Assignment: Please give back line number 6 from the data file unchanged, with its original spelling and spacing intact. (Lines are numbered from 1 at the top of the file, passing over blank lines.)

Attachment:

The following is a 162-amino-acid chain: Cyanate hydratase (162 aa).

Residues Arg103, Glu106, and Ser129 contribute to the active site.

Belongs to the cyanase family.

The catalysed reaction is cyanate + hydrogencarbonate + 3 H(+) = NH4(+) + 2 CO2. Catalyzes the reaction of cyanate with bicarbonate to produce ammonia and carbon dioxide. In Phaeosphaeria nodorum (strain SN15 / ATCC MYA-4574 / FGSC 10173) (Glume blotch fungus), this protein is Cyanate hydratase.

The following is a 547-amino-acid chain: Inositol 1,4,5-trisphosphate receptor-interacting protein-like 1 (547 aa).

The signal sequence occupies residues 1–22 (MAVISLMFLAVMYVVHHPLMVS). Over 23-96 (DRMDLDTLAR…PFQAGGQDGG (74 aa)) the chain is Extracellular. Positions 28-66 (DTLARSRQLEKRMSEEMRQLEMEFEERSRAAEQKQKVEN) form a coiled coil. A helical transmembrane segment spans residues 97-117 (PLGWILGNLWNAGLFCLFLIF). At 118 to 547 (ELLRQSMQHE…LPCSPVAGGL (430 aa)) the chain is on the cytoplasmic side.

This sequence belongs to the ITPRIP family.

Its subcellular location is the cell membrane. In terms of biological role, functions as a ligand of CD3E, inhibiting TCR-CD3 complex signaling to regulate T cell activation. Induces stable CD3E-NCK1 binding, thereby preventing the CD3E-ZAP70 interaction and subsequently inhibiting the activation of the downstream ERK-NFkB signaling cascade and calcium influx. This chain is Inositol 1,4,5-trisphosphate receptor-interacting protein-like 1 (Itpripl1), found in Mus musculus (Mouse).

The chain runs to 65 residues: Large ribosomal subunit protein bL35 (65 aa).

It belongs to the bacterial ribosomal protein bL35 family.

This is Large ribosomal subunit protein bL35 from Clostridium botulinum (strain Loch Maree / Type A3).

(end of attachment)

The signal sequence occupies residues 1–22 (MAVISLMFLAVMYVVHHPLMVS). Over 23-96 (DRMDLDTLAR…PFQAGGQDGG (74 aa)) the chain is Extracellular. Positions 28-66 (DTLARSRQLEKRMSEEMRQLEMEFEERSRAAEQKQKVEN) form a coiled coil. A helical transmembrane segment spans residues 97-117 (PLGWILGNLWNAGLFCLFLIF). At 118 to 547 (ELLRQSMQHE…LPCSPVAGGL (430 aa)) the chain is on the cytoplasmic side.